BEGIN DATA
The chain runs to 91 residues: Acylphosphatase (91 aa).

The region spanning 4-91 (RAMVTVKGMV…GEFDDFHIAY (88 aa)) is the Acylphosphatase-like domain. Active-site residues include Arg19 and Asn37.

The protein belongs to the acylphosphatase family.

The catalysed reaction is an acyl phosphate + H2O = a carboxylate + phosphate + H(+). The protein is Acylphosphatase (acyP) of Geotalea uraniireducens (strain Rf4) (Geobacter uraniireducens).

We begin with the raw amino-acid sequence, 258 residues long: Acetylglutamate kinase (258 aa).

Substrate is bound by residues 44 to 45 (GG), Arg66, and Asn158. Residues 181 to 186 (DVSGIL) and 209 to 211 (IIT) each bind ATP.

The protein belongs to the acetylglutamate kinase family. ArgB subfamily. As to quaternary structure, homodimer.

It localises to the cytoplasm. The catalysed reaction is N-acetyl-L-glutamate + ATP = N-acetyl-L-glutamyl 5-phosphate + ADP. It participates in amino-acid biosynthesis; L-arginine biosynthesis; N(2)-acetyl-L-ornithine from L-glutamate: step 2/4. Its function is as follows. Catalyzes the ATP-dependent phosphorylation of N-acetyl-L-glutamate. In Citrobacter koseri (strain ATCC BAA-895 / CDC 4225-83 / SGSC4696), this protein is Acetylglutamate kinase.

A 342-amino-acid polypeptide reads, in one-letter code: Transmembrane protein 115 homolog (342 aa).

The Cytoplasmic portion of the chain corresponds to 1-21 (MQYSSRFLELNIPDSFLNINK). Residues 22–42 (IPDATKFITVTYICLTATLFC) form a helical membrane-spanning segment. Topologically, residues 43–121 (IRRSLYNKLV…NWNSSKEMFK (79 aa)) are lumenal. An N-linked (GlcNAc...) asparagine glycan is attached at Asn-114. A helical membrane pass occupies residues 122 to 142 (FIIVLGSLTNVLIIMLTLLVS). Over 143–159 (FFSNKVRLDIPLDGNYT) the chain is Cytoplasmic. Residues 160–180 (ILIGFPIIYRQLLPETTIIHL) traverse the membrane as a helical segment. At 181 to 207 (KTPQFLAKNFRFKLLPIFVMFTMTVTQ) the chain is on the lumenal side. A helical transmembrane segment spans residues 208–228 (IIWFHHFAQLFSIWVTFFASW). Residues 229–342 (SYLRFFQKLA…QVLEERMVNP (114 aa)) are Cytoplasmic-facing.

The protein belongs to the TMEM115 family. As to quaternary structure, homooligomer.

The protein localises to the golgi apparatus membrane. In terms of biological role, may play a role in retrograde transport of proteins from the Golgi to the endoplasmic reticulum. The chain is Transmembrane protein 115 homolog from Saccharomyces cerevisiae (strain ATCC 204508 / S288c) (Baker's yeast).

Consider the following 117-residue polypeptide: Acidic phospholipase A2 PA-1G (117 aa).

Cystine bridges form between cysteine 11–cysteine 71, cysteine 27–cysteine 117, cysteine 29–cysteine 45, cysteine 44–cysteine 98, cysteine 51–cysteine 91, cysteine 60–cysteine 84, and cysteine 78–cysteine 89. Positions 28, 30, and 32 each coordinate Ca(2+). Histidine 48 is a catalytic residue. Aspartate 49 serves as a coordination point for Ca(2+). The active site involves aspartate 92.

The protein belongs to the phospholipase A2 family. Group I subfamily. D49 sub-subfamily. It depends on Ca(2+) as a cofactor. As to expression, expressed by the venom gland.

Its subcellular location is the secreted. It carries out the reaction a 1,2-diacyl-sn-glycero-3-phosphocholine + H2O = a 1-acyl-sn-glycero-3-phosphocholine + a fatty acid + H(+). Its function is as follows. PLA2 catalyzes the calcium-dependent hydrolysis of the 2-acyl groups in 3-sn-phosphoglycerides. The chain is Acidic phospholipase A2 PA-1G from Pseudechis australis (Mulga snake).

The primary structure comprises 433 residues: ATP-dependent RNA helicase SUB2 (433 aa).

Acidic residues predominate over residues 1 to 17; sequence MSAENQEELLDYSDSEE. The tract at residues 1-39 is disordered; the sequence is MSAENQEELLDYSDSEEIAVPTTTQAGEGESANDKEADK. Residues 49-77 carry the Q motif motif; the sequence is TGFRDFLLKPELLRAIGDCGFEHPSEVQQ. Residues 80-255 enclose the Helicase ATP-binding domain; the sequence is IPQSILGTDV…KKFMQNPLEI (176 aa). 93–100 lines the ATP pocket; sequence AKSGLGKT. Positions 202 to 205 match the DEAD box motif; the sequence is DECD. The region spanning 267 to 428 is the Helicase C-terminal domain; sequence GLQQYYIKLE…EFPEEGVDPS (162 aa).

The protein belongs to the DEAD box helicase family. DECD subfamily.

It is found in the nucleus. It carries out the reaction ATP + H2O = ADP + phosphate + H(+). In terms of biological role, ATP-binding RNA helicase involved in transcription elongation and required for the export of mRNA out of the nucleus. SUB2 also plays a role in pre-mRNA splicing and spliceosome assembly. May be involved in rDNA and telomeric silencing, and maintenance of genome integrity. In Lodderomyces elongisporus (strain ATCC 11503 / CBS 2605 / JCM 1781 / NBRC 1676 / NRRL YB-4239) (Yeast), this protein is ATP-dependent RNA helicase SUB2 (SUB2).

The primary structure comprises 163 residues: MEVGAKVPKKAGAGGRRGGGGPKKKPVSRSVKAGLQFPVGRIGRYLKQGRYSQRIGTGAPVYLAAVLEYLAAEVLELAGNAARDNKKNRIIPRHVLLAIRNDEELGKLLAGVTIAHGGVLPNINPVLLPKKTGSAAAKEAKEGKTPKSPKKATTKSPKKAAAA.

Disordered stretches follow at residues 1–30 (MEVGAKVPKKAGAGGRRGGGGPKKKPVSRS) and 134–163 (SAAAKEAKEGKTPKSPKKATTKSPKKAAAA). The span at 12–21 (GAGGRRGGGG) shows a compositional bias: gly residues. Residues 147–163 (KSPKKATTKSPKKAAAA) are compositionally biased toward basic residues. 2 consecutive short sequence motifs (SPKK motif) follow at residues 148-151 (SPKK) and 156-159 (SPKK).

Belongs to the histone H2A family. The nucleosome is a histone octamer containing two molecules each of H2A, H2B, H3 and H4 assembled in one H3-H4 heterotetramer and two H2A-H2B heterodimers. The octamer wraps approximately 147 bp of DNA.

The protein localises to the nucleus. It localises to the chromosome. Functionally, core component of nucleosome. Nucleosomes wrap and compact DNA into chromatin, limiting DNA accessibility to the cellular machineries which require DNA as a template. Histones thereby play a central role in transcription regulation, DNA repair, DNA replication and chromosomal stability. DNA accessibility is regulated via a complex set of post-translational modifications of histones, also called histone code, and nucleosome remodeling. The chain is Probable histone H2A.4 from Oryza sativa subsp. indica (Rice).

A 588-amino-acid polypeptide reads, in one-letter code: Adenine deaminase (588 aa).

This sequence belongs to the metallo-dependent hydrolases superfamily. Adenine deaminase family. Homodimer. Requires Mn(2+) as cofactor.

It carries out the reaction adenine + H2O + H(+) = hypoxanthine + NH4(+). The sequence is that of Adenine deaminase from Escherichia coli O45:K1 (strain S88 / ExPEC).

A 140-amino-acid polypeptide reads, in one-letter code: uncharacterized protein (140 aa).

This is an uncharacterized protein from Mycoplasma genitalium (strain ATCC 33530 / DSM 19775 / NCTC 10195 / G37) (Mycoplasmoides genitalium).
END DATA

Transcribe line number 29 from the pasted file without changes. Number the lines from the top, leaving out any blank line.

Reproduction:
This is an uncharacterized protein from Mycoplasma genitalium (strain ATCC 33530 / DSM 19775 / NCTC 10195 / G37) (Mycoplasmoides genitalium).